Since 1988, Environmental Survey Consulting (ESC) has been conducting active habitat restoration of the 1200 acre Spicewood Ranch. On May 14 2016, David Mahler led a tour of almost 40 people to explore areas of management success, including prairie restoration, woody species propagation in cedar (Juniperus ashei) breaks, and balancing deer browse pressure with revegetation efforts. Prairie restoration strategies included controlled burns followed by seeding with commercial and wild-harvested native grasses and forbs. David commented that restoring native vegetation in a previously heavily-grazed landscape is never easy, but “grasses are the least difficult, forbs are more difficult, and woody species are the hardest to restore.” Many species have been sourced from local remnant populations.
Informal experiments both inside and outside deer exclosures have yielded success with plant species such as evergreen sumac (Rhusvirens), prairie penstemon (Penstemon cobaea), bush sunflower (Simsia calva), narrow-leaf coneflower (Echinacea angustifolia), and rosinweed (Silphium radula). These experiments, coupled with careful observation have informed the development of David’s Palatability Ranking species list – available on the ESC website.
We were lucky to have notable botanist Bill Carr join us and share his enthusiasm for native species and his extensive botanical knowledge. Bill has identified almost 550 species on the Spicewood Ranch, many of which are preserved for research in the ranch herbarium. Some of the more unusual species that he pointed out included Cistaceae rockroses (Helianthemum sp.) and pinweeds (Lechea sp.), bundleflower (Desmanthus sp.), and tiny powdery cloakfern (Argyrochosma dealbata). Bill also pointed out a Phyllanthus one of the several genera recently moved to the new Leaf-Flower Family (Phyllanthaceae). Previously, Phyllanthus had been in the Spurge Family (Euphorbiaceae), Bill’s favorite plant group!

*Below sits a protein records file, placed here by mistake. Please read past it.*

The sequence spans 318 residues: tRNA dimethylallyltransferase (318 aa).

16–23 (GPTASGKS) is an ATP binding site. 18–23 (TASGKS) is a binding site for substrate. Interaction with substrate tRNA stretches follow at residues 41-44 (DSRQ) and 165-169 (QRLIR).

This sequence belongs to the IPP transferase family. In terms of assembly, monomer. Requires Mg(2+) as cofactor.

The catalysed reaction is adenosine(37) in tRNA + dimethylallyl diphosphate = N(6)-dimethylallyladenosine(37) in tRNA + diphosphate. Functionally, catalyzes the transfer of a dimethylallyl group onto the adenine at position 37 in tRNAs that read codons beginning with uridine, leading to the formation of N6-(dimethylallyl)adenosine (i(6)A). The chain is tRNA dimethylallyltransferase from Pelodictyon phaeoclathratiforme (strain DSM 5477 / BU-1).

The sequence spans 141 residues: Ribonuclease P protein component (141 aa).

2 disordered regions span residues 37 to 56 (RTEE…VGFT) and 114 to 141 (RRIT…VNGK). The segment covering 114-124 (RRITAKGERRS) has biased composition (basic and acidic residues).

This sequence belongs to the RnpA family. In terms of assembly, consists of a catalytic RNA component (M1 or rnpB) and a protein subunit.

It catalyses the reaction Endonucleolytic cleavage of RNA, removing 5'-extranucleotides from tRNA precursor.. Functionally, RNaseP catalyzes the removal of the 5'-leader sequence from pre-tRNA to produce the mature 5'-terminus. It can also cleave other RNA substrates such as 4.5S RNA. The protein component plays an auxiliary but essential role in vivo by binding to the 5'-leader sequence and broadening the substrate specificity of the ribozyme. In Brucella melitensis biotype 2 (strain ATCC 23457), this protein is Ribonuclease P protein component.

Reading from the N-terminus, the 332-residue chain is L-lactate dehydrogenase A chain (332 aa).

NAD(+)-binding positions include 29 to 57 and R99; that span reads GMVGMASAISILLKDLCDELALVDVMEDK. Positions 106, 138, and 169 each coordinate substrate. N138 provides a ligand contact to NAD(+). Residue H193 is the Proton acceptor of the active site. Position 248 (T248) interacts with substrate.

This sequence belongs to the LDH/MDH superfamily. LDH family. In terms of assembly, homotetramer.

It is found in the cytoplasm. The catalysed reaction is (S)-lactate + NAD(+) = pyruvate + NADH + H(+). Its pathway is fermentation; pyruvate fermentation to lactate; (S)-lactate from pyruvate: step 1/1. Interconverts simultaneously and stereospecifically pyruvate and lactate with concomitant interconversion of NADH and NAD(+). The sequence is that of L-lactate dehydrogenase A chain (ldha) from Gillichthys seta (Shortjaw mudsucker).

For those who stayed after lunch, we were able to take a short hike along beautiful Alligator Creek. Unlike the familiar pitted Cretaceous Glen Rose limestone of the Hill Country, the bed of the creek consists of elegant, large, dark slabs of the older Pennsylvanian Marble Falls limestone through which the water sparkles and falls. A beautiful finale to a beautiful day!